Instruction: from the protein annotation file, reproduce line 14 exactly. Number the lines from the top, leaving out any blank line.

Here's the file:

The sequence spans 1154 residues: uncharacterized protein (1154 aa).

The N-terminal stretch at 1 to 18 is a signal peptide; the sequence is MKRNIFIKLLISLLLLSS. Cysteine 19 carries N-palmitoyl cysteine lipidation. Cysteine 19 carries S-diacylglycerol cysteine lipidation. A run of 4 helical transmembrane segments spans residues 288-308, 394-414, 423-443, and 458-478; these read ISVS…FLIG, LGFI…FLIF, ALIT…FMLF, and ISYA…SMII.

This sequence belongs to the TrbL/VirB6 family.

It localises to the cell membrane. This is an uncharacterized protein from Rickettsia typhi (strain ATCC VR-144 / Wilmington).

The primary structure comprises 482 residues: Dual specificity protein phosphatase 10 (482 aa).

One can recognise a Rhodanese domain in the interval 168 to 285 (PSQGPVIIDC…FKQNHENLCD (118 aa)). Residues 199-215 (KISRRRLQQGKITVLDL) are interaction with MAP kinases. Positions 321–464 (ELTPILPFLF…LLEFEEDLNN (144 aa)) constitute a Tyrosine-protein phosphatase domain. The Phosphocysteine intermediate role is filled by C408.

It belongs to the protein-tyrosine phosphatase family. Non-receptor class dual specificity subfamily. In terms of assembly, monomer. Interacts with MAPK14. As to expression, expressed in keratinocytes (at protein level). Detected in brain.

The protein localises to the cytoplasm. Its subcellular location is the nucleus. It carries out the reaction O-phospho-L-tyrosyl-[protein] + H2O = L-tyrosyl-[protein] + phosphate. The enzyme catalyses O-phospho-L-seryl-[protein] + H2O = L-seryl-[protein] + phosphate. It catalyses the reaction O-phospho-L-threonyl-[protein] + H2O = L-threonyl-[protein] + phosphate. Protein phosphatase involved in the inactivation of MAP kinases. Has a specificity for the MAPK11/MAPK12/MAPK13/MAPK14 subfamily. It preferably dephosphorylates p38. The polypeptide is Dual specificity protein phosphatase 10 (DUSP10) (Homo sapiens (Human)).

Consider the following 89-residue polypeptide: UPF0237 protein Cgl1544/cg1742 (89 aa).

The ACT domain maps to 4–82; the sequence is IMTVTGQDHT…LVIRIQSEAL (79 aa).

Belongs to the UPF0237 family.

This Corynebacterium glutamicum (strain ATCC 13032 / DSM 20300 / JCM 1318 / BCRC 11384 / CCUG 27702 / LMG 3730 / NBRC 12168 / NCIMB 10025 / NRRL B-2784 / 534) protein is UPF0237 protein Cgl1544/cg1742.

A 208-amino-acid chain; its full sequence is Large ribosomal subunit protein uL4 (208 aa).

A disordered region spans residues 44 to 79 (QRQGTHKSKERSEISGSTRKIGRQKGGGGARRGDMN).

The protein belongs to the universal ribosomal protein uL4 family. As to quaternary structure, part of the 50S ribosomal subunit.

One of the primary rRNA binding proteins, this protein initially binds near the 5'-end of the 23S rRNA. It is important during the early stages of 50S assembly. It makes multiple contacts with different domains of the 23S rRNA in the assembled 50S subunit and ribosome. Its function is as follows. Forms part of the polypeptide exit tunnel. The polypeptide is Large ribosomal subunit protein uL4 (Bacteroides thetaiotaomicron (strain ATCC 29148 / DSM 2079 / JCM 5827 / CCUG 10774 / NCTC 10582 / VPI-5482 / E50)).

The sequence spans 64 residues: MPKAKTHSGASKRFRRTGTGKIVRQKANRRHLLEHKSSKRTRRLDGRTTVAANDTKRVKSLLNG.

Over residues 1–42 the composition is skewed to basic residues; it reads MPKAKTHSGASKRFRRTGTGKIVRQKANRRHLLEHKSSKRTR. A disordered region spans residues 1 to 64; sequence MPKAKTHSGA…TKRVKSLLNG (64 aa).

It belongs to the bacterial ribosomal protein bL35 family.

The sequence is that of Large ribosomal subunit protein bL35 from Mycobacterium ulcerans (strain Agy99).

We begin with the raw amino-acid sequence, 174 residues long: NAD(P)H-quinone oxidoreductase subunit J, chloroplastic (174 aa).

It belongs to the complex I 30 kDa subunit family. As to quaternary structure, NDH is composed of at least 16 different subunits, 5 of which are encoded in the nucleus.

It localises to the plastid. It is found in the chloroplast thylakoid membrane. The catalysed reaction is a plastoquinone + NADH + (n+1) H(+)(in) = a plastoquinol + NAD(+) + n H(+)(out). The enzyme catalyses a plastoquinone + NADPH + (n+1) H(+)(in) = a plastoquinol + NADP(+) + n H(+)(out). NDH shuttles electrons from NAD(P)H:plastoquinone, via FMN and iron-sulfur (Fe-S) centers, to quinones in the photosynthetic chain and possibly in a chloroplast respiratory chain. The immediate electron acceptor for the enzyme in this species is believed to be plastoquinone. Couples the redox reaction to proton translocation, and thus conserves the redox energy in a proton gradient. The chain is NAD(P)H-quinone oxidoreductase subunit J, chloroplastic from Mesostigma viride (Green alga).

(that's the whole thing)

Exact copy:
A disordered region spans residues 44 to 79 (QRQGTHKSKERSEISGSTRKIGRQKGGGGARRGDMN).